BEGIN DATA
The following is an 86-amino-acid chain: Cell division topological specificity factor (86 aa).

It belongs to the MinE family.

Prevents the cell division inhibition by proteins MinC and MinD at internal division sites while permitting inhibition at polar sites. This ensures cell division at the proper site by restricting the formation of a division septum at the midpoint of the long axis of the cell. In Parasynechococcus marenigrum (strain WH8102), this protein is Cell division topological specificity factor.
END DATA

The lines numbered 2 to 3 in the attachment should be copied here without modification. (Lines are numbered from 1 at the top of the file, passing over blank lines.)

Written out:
It belongs to the MinE family.

Prevents the cell division inhibition by proteins MinC and MinD at internal division sites while permitting inhibition at polar sites. This ensures cell division at the proper site by restricting the formation of a division septum at the midpoint of the long axis of the cell. In Parasynechococcus marenigrum (strain WH8102), this protein is Cell division topological specificity factor.